Lawmakers Haven’t Given Up Making Payroll Tax Deferral Optional for Federal Employees

October 7, 2020 1:41 PM
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Lawmakers in both the House and Senate still have not given up on their demands to make the Trump administration’s temporary payroll tax deferral optional for federal employees.

President Trump enacted a temporary deferral on payroll taxes via an executive order that went into effect at the start of September. As soon as it was announced that it would apply to federal employees and that they would not have the option of opting out of it, lawmakers began lining up to make their case against it.

The consternation arises from the fact that deferring the tax now means that a larger tax bill will be due in the early part of next year, likely resulting in a bigger paycheck right now but a smaller one when the taxes are repaid.

The latest push to make the payroll tax optional is coming in response to a statement Treasury Secretary Steve Mnuchin made in a Congressional hearing recently.

Senator Chris Van Hollen (D-MD) wrote in a letter to Mnuchin and Office of Management and Budget Director Russel Vought that Mnuchin said in response to questioning from Van Hollen that it would be “reasonable” to let federal employees opt out of the payroll tax deferral.

“On September 24, in response to my question about this issue during a Senate Banking Committee hearing, Secretary Mnuchin testified that it would be ‘reasonable’ for the payroll tax deferral to be voluntary, ‘if people don’t want to participate.’ Secretary Mnuchin also testified that he would follow up with the Office of Management and Budget about this issue,” wrote Van Hollen.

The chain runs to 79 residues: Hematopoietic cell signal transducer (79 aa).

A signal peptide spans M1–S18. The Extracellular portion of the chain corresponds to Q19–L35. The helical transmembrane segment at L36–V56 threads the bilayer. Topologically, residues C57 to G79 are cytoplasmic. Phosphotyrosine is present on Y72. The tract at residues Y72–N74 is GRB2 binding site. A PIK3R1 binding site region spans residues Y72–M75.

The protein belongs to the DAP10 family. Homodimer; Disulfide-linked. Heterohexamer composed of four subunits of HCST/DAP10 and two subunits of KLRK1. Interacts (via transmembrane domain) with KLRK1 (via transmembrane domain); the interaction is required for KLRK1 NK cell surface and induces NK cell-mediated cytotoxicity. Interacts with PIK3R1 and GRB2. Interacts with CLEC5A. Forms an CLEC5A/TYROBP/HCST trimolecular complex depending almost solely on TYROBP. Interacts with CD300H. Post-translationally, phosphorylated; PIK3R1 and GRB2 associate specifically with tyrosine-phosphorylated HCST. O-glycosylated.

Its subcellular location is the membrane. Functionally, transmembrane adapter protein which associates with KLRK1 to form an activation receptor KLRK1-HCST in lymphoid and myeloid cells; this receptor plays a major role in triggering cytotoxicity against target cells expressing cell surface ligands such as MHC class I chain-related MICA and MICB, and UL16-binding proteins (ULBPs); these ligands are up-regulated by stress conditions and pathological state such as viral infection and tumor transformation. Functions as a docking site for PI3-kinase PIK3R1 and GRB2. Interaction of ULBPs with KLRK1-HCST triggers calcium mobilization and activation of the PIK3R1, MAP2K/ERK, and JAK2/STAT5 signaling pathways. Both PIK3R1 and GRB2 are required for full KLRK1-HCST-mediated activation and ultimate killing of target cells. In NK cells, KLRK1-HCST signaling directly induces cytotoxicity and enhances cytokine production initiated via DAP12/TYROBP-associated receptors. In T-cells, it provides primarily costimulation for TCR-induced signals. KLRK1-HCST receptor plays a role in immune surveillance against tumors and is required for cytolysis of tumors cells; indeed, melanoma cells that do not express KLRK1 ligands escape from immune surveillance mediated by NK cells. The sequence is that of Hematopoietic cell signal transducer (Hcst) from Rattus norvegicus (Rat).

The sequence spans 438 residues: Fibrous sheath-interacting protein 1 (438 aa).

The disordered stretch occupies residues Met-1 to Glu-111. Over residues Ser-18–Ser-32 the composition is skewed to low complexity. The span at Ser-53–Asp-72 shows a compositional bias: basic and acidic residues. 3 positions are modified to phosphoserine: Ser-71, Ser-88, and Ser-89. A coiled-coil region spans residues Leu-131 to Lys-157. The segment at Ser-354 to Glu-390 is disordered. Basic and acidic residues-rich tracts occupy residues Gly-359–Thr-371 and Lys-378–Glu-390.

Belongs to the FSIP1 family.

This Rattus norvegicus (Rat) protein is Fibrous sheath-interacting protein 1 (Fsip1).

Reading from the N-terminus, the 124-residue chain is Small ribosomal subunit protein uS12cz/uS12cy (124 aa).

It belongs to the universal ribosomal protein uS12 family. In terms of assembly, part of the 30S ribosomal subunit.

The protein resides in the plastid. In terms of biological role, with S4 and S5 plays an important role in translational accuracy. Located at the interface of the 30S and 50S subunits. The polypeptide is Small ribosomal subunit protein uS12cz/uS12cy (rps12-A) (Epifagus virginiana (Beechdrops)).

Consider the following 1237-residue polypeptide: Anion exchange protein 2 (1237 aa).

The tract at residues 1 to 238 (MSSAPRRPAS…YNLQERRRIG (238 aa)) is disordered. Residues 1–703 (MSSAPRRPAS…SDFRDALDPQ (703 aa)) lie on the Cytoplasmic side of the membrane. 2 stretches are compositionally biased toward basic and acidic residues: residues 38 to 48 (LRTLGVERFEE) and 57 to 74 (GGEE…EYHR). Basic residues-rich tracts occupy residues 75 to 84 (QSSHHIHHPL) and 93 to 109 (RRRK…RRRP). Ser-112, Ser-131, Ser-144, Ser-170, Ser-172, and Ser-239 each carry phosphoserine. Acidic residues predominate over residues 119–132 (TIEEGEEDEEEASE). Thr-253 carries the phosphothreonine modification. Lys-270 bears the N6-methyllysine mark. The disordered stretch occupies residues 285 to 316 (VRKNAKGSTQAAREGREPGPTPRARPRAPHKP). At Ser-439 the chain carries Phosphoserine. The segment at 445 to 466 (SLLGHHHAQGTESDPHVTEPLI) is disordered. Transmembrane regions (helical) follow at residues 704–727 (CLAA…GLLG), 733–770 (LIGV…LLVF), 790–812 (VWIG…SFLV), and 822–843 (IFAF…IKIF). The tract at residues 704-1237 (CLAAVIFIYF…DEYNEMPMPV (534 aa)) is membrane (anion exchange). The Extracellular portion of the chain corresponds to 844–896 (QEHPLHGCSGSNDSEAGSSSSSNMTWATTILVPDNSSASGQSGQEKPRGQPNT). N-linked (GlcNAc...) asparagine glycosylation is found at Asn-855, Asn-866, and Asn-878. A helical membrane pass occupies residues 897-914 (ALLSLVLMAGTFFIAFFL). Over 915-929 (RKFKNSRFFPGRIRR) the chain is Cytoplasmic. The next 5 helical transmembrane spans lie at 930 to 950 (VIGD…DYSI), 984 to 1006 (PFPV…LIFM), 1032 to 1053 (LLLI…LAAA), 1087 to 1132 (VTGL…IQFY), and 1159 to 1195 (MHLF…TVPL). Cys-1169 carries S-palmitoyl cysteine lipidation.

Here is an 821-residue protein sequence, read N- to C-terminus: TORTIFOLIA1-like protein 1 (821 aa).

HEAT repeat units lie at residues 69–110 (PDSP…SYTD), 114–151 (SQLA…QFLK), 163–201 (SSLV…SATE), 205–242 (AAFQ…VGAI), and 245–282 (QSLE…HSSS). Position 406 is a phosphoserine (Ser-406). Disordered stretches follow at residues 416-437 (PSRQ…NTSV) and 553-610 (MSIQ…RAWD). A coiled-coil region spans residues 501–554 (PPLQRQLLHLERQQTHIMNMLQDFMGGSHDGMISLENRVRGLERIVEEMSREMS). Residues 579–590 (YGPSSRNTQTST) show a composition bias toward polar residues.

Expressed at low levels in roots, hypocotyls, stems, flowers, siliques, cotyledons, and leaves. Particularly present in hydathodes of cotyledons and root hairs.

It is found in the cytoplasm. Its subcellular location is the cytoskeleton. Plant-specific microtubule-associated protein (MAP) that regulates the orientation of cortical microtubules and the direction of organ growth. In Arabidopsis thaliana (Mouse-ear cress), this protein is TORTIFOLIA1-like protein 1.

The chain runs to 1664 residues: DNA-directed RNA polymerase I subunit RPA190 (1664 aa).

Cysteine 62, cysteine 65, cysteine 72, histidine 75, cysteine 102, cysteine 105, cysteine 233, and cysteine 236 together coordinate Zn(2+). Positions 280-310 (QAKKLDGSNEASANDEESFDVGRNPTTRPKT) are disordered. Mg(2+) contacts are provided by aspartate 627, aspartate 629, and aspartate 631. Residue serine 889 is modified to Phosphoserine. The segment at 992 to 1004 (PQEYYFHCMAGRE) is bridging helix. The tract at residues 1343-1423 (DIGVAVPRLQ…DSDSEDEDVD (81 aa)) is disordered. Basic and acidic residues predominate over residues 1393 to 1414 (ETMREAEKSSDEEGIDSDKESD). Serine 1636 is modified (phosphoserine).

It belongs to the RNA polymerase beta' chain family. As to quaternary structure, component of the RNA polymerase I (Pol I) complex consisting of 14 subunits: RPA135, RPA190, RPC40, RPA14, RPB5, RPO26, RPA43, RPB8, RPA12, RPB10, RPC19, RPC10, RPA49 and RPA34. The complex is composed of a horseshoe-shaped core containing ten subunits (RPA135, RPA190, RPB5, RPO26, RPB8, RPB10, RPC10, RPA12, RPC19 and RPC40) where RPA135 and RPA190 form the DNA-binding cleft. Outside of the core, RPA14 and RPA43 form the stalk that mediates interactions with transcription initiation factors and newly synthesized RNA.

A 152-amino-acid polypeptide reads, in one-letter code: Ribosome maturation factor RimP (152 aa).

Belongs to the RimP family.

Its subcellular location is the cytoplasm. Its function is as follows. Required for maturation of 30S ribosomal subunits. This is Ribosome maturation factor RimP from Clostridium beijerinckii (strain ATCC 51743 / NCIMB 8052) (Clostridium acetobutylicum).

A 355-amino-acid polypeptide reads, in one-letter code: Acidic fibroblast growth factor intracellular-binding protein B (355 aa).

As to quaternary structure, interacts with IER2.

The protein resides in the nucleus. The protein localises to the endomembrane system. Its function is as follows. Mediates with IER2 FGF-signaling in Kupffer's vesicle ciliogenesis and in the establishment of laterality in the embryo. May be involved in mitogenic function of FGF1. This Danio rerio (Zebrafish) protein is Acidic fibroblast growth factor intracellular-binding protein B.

On the House side, a group of Congressmen sent their own letter in which they stated that there is “widespread concern” among federal employees about the mandatory payroll tax deferral and urged Mnuchin to act on the statement he made in the hearing.

“Feedback from civil servants and service members we represent indicates that the withholding of payroll taxes has been chaotic and confusing for many of those affected. There is widespread concern among the ranks of both groups that deferred payroll taxes will lead to increased tax bills in January and potentially even fees for those who are unable to repay deferred taxes,” the lawmakers stated in their letter.

Whether or not the payroll tax deferral will become optional for the federal workforce remains to be seen.

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Ian Smith is one of the co-founders of FedSmith.com. He enjoys writing about current topics that affect the federal workforce.

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